Second, Facebook has really strong incentives to self-correct. It may not always choose to do so—for reasons that are often obscured to us—but static, unwieldy bureaucracies rarely feel these same incentives and, even if they did, they would have a much harder time acting on them. The Oversight Board, which admittedly failed in this instance to compel the company to pursue a more transparent approach, was created as a means of revisiting questionable content moderation calls and what precedent gets set. Facebook has shown that it doesn't want to be arbitrary or fickle, but is currently experiencing the fallout from its public struggle to align actions with intent.

Third, Ovide muddles the problems of Facebook malfeasance and Amazon experimenting with different grocery-selling models. The latter isn't an example of wrongdoing or stupidity, it's an example of the process that pretty much every company goes through while trying to innovate: attempting to figure out exactly what consumers need and how to give it to them. Amazon struggling with grocery delivery models—and then beginning to figure it out in impressive ways, including debuting a new checkout-free supermarket in Seattle and checkout-free convenience stores in four major American cities, all while grocery delivery choked a bit at the onset of the pandemic before later steadying (nuggets absent from the Times' analysis)—is not an example of Big Tech incompetence, just as Apple struggling for years with figuring out what niche the tablet serves, or how to use multitouch technology for iPhones, is not an example of its incompetence. These are examples of companies learning what works and what doesn't.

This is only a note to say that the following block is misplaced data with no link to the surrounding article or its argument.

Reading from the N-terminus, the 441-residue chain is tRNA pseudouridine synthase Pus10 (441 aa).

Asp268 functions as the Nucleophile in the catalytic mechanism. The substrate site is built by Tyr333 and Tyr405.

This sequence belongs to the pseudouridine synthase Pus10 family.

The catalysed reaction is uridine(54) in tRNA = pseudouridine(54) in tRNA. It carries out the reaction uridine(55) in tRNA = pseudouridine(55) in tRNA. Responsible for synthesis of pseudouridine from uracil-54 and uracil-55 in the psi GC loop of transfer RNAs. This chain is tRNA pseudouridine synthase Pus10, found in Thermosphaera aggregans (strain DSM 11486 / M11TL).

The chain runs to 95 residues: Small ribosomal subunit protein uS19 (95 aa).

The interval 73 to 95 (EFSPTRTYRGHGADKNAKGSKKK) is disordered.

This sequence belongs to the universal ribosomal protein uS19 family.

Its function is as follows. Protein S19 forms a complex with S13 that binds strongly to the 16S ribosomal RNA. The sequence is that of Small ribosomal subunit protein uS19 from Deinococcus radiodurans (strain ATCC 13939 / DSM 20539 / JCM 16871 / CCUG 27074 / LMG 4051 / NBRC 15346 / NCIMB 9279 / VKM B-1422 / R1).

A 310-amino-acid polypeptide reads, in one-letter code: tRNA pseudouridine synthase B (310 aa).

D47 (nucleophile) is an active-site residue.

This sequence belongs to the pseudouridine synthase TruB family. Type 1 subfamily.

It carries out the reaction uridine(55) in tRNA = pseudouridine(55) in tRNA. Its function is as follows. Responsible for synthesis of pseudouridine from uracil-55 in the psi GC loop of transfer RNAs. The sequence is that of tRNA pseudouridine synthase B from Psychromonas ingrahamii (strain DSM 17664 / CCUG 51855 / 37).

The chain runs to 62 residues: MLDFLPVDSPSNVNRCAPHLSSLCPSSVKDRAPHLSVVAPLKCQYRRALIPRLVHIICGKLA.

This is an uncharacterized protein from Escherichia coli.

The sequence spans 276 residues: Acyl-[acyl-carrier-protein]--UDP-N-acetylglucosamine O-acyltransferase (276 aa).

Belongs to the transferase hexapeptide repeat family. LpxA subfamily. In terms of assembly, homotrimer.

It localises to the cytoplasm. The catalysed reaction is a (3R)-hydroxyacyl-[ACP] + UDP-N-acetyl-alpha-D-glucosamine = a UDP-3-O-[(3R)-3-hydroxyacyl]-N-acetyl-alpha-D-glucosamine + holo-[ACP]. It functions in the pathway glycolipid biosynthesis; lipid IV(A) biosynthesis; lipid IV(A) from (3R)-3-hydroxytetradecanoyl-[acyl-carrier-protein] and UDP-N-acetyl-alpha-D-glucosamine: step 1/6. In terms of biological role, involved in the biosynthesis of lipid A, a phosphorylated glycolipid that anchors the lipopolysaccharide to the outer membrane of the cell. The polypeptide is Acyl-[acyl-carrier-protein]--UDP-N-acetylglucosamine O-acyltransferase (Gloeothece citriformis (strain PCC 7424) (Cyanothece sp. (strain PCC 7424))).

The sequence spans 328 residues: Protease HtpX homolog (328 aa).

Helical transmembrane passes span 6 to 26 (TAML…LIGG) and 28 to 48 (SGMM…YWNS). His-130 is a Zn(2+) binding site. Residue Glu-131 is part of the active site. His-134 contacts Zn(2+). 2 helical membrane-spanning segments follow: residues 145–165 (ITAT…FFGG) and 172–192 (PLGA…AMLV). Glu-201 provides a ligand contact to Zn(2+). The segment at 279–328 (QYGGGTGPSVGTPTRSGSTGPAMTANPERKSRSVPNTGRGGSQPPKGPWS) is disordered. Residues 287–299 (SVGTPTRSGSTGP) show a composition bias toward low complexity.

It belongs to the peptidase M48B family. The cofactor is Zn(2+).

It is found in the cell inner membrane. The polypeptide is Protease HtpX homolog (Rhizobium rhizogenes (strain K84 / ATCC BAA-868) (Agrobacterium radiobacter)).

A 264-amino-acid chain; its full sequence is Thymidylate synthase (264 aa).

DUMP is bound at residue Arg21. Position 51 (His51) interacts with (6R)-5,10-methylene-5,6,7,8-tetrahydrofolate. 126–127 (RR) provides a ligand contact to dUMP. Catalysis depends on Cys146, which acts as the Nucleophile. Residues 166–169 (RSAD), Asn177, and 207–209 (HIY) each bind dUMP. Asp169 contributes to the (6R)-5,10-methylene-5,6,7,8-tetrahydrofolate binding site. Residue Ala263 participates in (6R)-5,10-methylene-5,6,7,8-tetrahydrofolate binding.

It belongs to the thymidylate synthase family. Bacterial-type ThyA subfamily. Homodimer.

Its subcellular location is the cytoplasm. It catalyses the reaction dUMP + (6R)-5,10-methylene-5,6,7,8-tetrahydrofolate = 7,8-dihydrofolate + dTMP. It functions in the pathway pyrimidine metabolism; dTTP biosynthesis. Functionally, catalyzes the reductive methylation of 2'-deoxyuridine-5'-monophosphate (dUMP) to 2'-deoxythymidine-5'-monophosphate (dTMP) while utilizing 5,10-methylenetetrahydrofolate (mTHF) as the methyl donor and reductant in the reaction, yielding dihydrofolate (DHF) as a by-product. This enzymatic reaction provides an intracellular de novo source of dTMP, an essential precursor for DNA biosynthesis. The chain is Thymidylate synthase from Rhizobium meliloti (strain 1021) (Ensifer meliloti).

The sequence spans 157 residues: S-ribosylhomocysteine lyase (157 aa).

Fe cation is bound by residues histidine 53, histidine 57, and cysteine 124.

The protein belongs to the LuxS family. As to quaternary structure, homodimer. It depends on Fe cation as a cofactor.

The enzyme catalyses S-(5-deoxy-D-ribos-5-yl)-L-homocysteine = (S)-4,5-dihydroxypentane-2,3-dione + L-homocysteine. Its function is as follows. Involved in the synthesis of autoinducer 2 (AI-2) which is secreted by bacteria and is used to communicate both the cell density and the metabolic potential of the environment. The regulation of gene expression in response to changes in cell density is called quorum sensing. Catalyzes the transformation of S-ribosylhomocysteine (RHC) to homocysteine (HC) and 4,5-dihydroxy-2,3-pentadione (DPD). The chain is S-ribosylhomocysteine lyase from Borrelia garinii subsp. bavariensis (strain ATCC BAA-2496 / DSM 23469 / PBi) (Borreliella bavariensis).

Worse still, the New York Times piece fundamentally excuses government incompetence, accepting it as a given, while skewering tech companies for sometimes making the wrong calls. Why do we write off incompetence on the part of Congress? They're the ones who spend colossal amounts of our money year after year with little eye toward results.

It's not tech companies that have "seemingly invincible power," it's the government that does—the entity that has a monopoly on force and wields it with no real opt-out mechanism for those of us who object.